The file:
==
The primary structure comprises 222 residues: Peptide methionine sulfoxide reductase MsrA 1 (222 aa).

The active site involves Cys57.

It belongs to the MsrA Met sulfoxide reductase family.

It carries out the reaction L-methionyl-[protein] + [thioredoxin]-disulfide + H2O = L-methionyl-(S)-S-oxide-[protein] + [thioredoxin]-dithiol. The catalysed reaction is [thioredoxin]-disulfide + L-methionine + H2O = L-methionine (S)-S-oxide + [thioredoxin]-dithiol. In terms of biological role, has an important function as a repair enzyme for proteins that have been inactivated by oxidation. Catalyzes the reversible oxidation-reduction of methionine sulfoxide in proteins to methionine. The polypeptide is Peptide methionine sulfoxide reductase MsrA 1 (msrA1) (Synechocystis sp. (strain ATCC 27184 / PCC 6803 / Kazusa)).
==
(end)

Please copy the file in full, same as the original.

The primary structure comprises 222 residues: Peptide methionine sulfoxide reductase MsrA 1 (222 aa).

The active site involves Cys57.

It belongs to the MsrA Met sulfoxide reductase family.

It carries out the reaction L-methionyl-[protein] + [thioredoxin]-disulfide + H2O = L-methionyl-(S)-S-oxide-[protein] + [thioredoxin]-dithiol. The catalysed reaction is [thioredoxin]-disulfide + L-methionine + H2O = L-methionine (S)-S-oxide + [thioredoxin]-dithiol. In terms of biological role, has an important function as a repair enzyme for proteins that have been inactivated by oxidation. Catalyzes the reversible oxidation-reduction of methionine sulfoxide in proteins to methionine. The polypeptide is Peptide methionine sulfoxide reductase MsrA 1 (msrA1) (Synechocystis sp. (strain ATCC 27184 / PCC 6803 / Kazusa)).